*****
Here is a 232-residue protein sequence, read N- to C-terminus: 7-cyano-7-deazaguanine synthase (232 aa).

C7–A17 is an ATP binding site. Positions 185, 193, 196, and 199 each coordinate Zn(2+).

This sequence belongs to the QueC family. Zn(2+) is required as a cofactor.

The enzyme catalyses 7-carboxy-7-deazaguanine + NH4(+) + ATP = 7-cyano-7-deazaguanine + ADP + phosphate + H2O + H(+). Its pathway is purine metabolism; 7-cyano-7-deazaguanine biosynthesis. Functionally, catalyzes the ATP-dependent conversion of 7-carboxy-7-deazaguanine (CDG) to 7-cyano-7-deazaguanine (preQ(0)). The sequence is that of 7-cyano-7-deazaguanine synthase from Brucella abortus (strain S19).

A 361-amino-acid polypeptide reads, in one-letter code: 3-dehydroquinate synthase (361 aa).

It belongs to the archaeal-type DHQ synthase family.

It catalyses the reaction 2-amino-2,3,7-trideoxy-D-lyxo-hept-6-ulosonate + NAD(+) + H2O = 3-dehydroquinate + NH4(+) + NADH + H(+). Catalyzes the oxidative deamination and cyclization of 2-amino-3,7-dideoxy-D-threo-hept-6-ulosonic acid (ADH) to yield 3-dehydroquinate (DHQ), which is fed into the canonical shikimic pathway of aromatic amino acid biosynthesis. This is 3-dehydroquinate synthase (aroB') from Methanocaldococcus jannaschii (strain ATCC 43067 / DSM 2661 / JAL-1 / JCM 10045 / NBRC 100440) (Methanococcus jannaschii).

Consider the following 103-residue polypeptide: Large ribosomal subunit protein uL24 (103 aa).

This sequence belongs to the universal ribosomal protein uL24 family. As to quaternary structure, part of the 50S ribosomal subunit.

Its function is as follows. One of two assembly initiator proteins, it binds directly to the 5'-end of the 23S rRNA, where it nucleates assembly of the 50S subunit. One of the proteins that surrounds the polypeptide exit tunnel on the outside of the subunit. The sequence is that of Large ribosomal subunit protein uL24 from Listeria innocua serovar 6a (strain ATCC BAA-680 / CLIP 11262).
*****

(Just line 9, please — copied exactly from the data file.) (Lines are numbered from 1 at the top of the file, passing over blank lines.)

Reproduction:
This sequence belongs to the universal ribosomal protein uL24 family. As to quaternary structure, part of the 50S ribosomal subunit.